Talk about the science behind TriDot.
I’m an engineer by degree so I’m a nerd when it comes to the coaching science behind TriDot. I’ve tried two other programs, and I know without a doubt that the science behind TriDot is light years ahead of them. I don’t know the science behind everything, but I trust the program and the only way to trust it is to do it. And once you do it, you realize that your times are so much faster once you start using TriDot. Some of it might do with the confidence going into it and knowing that this is a great plan.
How hard/easy did you find TriDot to use?
The way the website is implemented from the usability of it down to how the plans are sent to you is that your profiles and assessments are put together so that you know that this is your plan built for you.
And maybe I gravitate toward that because I own a customized homebuilding company, and we build homes that are specially designed. We design a house for a particular homeowner, for their budget, for their style, for their lifestyle. We design it for them. I feel that TriDot is the same. It’s geared toward my heart rate, my weight, my speed. It’s a plan geared for me. It’s not telling me to run a six-minute mile. I can’t run six-minute miles. Not without the right training. Maybe in a couple of years I can.
A lot of these generic training plans that are out there just say, “Run hard.” What does that mean? How does that correlate to you?
Did you notice a difference in the amount of training time with TriDot?
TriDot training is less in hours per week compared to other programs. It cuts out the “junk miles” – the miles that won’t help you and probably only hurt you because you’re overtraining. For my IRONMAN, I was only doing 13 to 14 hours a week, where in most plans you’re doing around 20 hours a week. That’s a third less.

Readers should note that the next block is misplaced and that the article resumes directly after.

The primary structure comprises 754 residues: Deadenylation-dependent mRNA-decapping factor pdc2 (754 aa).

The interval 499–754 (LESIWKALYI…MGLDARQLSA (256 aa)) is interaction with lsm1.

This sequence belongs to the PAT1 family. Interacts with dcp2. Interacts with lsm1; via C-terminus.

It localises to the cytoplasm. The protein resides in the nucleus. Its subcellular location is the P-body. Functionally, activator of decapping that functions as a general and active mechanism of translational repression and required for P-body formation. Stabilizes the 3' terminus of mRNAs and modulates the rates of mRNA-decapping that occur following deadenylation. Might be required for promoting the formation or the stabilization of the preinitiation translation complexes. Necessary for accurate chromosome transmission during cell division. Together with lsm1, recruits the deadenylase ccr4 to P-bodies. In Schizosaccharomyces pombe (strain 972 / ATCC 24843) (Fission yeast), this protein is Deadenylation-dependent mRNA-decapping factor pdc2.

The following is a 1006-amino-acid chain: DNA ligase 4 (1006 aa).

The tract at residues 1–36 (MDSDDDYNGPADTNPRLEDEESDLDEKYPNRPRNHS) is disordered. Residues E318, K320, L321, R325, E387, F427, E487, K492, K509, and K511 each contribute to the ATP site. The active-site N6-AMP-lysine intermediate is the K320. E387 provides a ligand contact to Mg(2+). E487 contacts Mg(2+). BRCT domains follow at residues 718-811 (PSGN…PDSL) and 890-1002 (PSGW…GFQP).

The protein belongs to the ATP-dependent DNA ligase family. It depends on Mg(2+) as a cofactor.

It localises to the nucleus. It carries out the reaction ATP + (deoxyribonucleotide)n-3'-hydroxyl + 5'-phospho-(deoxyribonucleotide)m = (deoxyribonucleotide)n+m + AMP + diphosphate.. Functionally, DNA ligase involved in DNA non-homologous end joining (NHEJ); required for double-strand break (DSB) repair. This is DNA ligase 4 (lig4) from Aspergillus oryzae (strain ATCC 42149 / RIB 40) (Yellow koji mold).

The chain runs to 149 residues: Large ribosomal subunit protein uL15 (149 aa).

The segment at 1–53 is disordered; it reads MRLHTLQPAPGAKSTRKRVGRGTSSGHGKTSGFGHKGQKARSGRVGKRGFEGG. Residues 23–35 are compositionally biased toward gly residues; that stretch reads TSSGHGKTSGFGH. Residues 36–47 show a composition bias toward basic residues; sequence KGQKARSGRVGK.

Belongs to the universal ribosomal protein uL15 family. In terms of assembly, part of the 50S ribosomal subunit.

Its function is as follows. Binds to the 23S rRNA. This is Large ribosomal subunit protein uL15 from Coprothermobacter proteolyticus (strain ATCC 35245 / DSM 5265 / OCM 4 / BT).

Has TriDot helped you with the mental aspect of triathlon?
TriDot gives you confidence. TriDot equals confidence. That should be their saying. That doesn’t change from sprint all the way through IRONMAN. TriDot tailors the training for you. As I said, I’m a hard sell and for two years I held out because I’m an engineer and such a nerd.
After I tried it, I realized why I liked it so much. You wake up and you know exactly what you’re doing that day. There’s no guesswork. You know your workout. You never guess at your distance. You never guess at your speed. You know this is tailored to your body and your speed and everything.
And then you get in a race situation and you can look back at your miles and say, “I’m ready for this.” And you can trust the plan because the guy who’s creating this whole thing is an IRONMAN himself.
How does TriDot help you on race day?
You go into the race with confidence. You can get a free training plan on the internet, but what kind of confidence can you have in that? Who created it? How do you know it’s a bona fide coach? What are his credentials? You don’t know.
Most people get to the race and see all these fit people and ask themselves, “Oh, no, did I train enough?” When you have TriDot in your back pocket, you’re good. You know you’re good. And I think you start focusing on not just finishing the race but winning the race. Your mindset will follow that. And it doesn’t matter if its sprint or full distance.
TriDot gives you that confidence. You’ve got it all logged right in front of you. What else could you want in a sport, whether you’re an amateur or a pro?
In the next blog, we’ll conclude Matthew’s interview.